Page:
Ever since I established my own law practice, the words "back to school" caused my heart to race wildly and the blood to pound so loudly I barely heard myself whimpering and grousing. Why would an A-student with framed diplomas experience sweaty palms and cardiac palpitations if I so much as glimpsed an ad for backpacks or erasers? Because the majority of my real estate business for over 25 years was done after school wrapped up in June and before it resumed right after Labor Day.
Those who went to contract in March, April or even May would usually see their deals close in July, smiling as they talked of enrolling their kids with time to spare before acquiring the new school's recommended crayons or preferred calculators. Those who didn't sign contracts until June, July or -- heaven forbid -- early August, or those whose deals experienced assorted snafus, started to hyperventilate as soon as they spotted July in the rear-view mirror. My phone would ring all August with clients seeking reassurance that I would move heaven and earth to guarantee every Sasha and Santos would start school the same day as other kids on their new blocks. No mortgage commitment yet? A glitch in the title search? Part of the roof blown off by a windstorm the day before the appraisal? Parents looking towards Labor Day with laser-like focus just expected me to triumph over such trivialities.
In 2007, things changed. There were enough transactions in March and April to close in the glorious months of June and July, but so few thereafter that the heat and humidity of August was not accompanied by my customary attorney sweat and insanity. Everyone that needed to close did so easily, without wailing, flailing, railing or hissy-fits.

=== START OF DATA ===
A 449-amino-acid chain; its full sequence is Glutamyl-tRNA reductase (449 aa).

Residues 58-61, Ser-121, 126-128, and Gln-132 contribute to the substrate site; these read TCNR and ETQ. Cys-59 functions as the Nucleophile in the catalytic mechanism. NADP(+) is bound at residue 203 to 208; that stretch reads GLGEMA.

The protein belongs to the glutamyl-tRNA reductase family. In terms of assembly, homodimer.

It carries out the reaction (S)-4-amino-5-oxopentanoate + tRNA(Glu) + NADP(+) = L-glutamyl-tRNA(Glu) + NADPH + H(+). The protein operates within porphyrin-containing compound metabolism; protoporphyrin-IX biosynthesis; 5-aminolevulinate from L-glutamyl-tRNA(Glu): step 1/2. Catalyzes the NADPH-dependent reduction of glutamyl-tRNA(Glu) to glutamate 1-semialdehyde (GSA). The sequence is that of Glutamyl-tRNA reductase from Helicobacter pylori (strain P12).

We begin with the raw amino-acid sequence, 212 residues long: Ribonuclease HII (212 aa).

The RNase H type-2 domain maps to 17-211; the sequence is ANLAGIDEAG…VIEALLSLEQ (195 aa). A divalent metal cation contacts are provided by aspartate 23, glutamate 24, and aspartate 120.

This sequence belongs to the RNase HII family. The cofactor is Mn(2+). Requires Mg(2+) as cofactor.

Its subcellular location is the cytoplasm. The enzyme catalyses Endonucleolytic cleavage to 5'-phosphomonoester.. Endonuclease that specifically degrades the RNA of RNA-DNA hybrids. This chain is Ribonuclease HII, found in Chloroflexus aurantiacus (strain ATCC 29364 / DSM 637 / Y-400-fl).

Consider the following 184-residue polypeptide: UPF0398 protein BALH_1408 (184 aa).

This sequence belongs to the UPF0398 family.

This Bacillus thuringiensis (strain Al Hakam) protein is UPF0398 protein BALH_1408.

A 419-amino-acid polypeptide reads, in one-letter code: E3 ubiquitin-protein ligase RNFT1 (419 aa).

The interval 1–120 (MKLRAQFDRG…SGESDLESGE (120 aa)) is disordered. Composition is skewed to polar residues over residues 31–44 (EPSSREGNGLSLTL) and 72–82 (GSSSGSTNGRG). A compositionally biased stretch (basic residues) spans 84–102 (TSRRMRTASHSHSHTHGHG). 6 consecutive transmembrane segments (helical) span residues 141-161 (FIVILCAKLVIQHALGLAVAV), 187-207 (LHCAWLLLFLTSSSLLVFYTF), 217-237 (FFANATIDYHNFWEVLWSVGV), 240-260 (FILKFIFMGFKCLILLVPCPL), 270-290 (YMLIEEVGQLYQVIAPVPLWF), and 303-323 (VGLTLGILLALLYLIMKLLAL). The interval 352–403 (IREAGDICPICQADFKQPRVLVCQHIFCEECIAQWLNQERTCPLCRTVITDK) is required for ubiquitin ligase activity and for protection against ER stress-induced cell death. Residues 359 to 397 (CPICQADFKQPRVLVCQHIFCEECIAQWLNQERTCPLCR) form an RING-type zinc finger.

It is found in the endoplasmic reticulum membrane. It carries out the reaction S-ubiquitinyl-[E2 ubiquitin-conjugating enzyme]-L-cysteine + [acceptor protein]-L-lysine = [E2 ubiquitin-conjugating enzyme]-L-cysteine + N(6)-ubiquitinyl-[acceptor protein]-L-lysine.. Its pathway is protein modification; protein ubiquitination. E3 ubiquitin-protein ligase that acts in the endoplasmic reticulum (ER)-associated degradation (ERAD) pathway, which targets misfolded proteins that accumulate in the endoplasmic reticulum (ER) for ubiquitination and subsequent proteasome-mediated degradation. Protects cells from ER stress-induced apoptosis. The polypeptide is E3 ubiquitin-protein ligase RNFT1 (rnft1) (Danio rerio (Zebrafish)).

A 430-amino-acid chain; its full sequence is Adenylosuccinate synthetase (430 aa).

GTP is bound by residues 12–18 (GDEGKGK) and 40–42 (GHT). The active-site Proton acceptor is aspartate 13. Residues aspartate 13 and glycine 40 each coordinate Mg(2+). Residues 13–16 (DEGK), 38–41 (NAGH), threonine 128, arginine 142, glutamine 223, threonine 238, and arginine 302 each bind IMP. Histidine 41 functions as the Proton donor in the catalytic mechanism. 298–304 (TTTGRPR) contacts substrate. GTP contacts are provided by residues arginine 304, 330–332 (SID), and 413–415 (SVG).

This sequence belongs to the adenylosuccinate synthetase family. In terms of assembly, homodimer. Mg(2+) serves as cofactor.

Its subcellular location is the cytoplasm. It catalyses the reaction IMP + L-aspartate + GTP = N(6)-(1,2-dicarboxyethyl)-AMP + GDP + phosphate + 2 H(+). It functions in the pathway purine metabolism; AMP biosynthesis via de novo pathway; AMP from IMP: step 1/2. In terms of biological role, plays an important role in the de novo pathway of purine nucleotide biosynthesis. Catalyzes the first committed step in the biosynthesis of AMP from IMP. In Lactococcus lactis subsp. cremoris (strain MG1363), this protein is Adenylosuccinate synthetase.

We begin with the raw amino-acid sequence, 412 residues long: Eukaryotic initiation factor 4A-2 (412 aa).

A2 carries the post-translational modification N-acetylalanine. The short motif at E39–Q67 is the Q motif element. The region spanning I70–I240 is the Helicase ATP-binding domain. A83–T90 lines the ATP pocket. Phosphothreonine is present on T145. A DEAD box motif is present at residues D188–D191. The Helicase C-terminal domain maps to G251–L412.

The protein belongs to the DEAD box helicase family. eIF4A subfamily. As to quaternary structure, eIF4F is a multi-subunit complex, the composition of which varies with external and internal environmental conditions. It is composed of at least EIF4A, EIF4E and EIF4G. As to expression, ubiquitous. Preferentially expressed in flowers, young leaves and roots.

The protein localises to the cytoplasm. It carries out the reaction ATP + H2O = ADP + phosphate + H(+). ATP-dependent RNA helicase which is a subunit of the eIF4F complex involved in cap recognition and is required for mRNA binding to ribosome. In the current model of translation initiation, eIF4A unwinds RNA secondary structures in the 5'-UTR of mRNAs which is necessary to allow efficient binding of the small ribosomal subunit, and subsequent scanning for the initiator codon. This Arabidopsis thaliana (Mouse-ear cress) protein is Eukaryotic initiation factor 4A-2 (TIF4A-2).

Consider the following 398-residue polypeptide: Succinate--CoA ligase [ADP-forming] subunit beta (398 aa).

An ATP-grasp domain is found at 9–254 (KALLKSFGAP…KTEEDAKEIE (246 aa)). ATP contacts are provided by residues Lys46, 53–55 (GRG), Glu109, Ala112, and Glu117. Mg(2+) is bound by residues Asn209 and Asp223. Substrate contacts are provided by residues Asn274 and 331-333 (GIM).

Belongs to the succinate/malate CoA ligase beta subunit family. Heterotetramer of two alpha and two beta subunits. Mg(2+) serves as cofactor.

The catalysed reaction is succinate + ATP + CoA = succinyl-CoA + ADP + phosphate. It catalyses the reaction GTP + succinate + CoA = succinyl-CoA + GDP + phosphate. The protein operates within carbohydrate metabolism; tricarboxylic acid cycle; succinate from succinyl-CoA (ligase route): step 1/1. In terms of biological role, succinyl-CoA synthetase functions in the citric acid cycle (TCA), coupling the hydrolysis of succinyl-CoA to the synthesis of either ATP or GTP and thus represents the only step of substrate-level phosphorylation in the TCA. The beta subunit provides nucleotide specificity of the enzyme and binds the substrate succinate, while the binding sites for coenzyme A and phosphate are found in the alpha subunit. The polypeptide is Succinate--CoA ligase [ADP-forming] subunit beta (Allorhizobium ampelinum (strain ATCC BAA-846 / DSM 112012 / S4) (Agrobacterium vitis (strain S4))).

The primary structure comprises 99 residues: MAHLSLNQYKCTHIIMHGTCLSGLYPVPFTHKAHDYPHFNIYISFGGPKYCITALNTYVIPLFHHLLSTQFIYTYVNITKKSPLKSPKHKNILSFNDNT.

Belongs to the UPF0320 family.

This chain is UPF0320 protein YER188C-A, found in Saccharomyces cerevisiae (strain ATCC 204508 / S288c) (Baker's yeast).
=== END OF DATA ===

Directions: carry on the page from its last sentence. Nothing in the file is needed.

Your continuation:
By 2008 there were very few contracts signed at all, let alone by those that fit the usual molds of first-time buyers with a kid ready for kindergarten or move-up purchasers with 2.7 kids. The only panic generated in my office that summer came from within my own under-utilized and insufficiently funded self, and I actually yearned for a phone call from a Dad demanding I set a closing by mid-August, or a Mom commanding me to compel her sellers to close in sufficient time for her family to settle in.
Back to school closings are non-existent in my office this year. The few active buyers I have are looking for "investment" properties without any tie-ins to the school calendar, while the lingering-on-the-market home owners have either resigned themselves to leave empty houses behind while they relocate to new districts (and rent), or else their kids will start the year in schools they hope to vacate long before next June.
While my heart and head are certainly enjoying the continuing sounds of real estate silence in August 2009, my wallet protests loudly each and every day. And based on retail sales reports, merchants in my area probably aren't moving many rulers, protractors or shiny pencil cases, or selling enough pairs of spiffy sneakers to boost their bottom lines. I'm sure all of us who used to dread the back to school madness of August would gladly trade our solitude for a bit of hysteria right about now.
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